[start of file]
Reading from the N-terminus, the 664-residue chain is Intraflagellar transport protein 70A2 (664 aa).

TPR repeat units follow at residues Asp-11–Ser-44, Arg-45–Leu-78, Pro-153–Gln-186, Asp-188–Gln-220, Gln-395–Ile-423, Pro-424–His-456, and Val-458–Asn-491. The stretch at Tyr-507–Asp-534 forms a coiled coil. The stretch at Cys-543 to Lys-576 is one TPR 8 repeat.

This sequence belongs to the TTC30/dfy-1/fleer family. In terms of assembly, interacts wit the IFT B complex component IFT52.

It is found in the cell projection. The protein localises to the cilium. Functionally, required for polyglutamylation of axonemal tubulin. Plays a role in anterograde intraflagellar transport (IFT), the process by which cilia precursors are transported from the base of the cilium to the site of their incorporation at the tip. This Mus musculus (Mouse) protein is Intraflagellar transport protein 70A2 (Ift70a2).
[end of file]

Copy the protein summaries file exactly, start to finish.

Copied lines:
Reading from the N-terminus, the 664-residue chain is Intraflagellar transport protein 70A2 (664 aa).

TPR repeat units follow at residues Asp-11–Ser-44, Arg-45–Leu-78, Pro-153–Gln-186, Asp-188–Gln-220, Gln-395–Ile-423, Pro-424–His-456, and Val-458–Asn-491. The stretch at Tyr-507–Asp-534 forms a coiled coil. The stretch at Cys-543 to Lys-576 is one TPR 8 repeat.

This sequence belongs to the TTC30/dfy-1/fleer family. In terms of assembly, interacts wit the IFT B complex component IFT52.

It is found in the cell projection. The protein localises to the cilium. Functionally, required for polyglutamylation of axonemal tubulin. Plays a role in anterograde intraflagellar transport (IFT), the process by which cilia precursors are transported from the base of the cilium to the site of their incorporation at the tip. This Mus musculus (Mouse) protein is Intraflagellar transport protein 70A2 (Ift70a2).